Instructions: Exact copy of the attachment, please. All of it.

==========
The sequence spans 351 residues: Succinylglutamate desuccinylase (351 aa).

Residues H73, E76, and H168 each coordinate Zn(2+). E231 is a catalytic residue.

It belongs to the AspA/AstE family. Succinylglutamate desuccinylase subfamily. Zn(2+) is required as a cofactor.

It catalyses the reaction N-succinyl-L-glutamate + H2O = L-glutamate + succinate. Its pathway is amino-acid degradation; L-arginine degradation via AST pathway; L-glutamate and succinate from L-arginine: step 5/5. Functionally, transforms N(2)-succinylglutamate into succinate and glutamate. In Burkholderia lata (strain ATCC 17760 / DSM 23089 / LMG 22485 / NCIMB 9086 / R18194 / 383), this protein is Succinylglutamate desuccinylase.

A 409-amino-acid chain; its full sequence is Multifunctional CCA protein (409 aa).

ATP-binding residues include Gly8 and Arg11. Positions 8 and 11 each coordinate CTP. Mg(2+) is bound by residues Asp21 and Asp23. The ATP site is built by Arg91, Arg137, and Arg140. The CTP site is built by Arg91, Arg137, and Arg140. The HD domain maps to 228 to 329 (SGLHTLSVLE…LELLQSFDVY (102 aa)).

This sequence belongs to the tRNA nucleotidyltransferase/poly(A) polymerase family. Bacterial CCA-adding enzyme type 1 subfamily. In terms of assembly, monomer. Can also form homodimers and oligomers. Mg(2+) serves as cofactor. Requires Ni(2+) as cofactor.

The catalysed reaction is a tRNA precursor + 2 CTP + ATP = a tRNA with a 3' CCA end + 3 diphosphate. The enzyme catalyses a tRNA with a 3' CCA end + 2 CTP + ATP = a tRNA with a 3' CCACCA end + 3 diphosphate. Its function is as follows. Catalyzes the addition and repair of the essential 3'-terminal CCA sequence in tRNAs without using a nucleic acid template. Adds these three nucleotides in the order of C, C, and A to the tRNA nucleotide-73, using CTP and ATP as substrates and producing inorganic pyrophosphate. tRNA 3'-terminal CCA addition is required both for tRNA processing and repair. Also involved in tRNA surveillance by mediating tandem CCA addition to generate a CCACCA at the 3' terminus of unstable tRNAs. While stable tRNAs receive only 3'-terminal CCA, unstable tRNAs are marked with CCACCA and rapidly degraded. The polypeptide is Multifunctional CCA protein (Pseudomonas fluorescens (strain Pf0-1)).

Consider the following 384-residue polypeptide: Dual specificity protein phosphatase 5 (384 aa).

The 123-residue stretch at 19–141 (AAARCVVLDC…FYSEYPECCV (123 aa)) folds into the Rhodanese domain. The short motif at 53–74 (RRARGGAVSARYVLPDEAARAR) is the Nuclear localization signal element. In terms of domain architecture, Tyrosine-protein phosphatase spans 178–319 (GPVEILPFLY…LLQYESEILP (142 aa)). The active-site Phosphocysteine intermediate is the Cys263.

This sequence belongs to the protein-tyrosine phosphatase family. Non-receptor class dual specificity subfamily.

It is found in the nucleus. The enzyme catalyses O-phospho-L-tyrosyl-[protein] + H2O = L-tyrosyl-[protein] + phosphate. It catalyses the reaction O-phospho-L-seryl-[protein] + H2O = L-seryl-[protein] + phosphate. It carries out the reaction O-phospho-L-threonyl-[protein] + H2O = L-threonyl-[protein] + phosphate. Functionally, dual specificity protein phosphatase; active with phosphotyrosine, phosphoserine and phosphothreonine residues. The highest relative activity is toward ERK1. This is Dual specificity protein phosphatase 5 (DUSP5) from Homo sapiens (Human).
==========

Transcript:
The sequence spans 351 residues: Succinylglutamate desuccinylase (351 aa).

Residues H73, E76, and H168 each coordinate Zn(2+). E231 is a catalytic residue.

It belongs to the AspA/AstE family. Succinylglutamate desuccinylase subfamily. Zn(2+) is required as a cofactor.

It catalyses the reaction N-succinyl-L-glutamate + H2O = L-glutamate + succinate. Its pathway is amino-acid degradation; L-arginine degradation via AST pathway; L-glutamate and succinate from L-arginine: step 5/5. Functionally, transforms N(2)-succinylglutamate into succinate and glutamate. In Burkholderia lata (strain ATCC 17760 / DSM 23089 / LMG 22485 / NCIMB 9086 / R18194 / 383), this protein is Succinylglutamate desuccinylase.

A 409-amino-acid chain; its full sequence is Multifunctional CCA protein (409 aa).

ATP-binding residues include Gly8 and Arg11. Positions 8 and 11 each coordinate CTP. Mg(2+) is bound by residues Asp21 and Asp23. The ATP site is built by Arg91, Arg137, and Arg140. The CTP site is built by Arg91, Arg137, and Arg140. The HD domain maps to 228 to 329 (SGLHTLSVLE…LELLQSFDVY (102 aa)).

This sequence belongs to the tRNA nucleotidyltransferase/poly(A) polymerase family. Bacterial CCA-adding enzyme type 1 subfamily. In terms of assembly, monomer. Can also form homodimers and oligomers. Mg(2+) serves as cofactor. Requires Ni(2+) as cofactor.

The catalysed reaction is a tRNA precursor + 2 CTP + ATP = a tRNA with a 3' CCA end + 3 diphosphate. The enzyme catalyses a tRNA with a 3' CCA end + 2 CTP + ATP = a tRNA with a 3' CCACCA end + 3 diphosphate. Its function is as follows. Catalyzes the addition and repair of the essential 3'-terminal CCA sequence in tRNAs without using a nucleic acid template. Adds these three nucleotides in the order of C, C, and A to the tRNA nucleotide-73, using CTP and ATP as substrates and producing inorganic pyrophosphate. tRNA 3'-terminal CCA addition is required both for tRNA processing and repair. Also involved in tRNA surveillance by mediating tandem CCA addition to generate a CCACCA at the 3' terminus of unstable tRNAs. While stable tRNAs receive only 3'-terminal CCA, unstable tRNAs are marked with CCACCA and rapidly degraded. The polypeptide is Multifunctional CCA protein (Pseudomonas fluorescens (strain Pf0-1)).

Consider the following 384-residue polypeptide: Dual specificity protein phosphatase 5 (384 aa).

The 123-residue stretch at 19–141 (AAARCVVLDC…FYSEYPECCV (123 aa)) folds into the Rhodanese domain. The short motif at 53–74 (RRARGGAVSARYVLPDEAARAR) is the Nuclear localization signal element. In terms of domain architecture, Tyrosine-protein phosphatase spans 178–319 (GPVEILPFLY…LLQYESEILP (142 aa)). The active-site Phosphocysteine intermediate is the Cys263.

This sequence belongs to the protein-tyrosine phosphatase family. Non-receptor class dual specificity subfamily.

It is found in the nucleus. The enzyme catalyses O-phospho-L-tyrosyl-[protein] + H2O = L-tyrosyl-[protein] + phosphate. It catalyses the reaction O-phospho-L-seryl-[protein] + H2O = L-seryl-[protein] + phosphate. It carries out the reaction O-phospho-L-threonyl-[protein] + H2O = L-threonyl-[protein] + phosphate. Functionally, dual specificity protein phosphatase; active with phosphotyrosine, phosphoserine and phosphothreonine residues. The highest relative activity is toward ERK1. This is Dual specificity protein phosphatase 5 (DUSP5) from Homo sapiens (Human).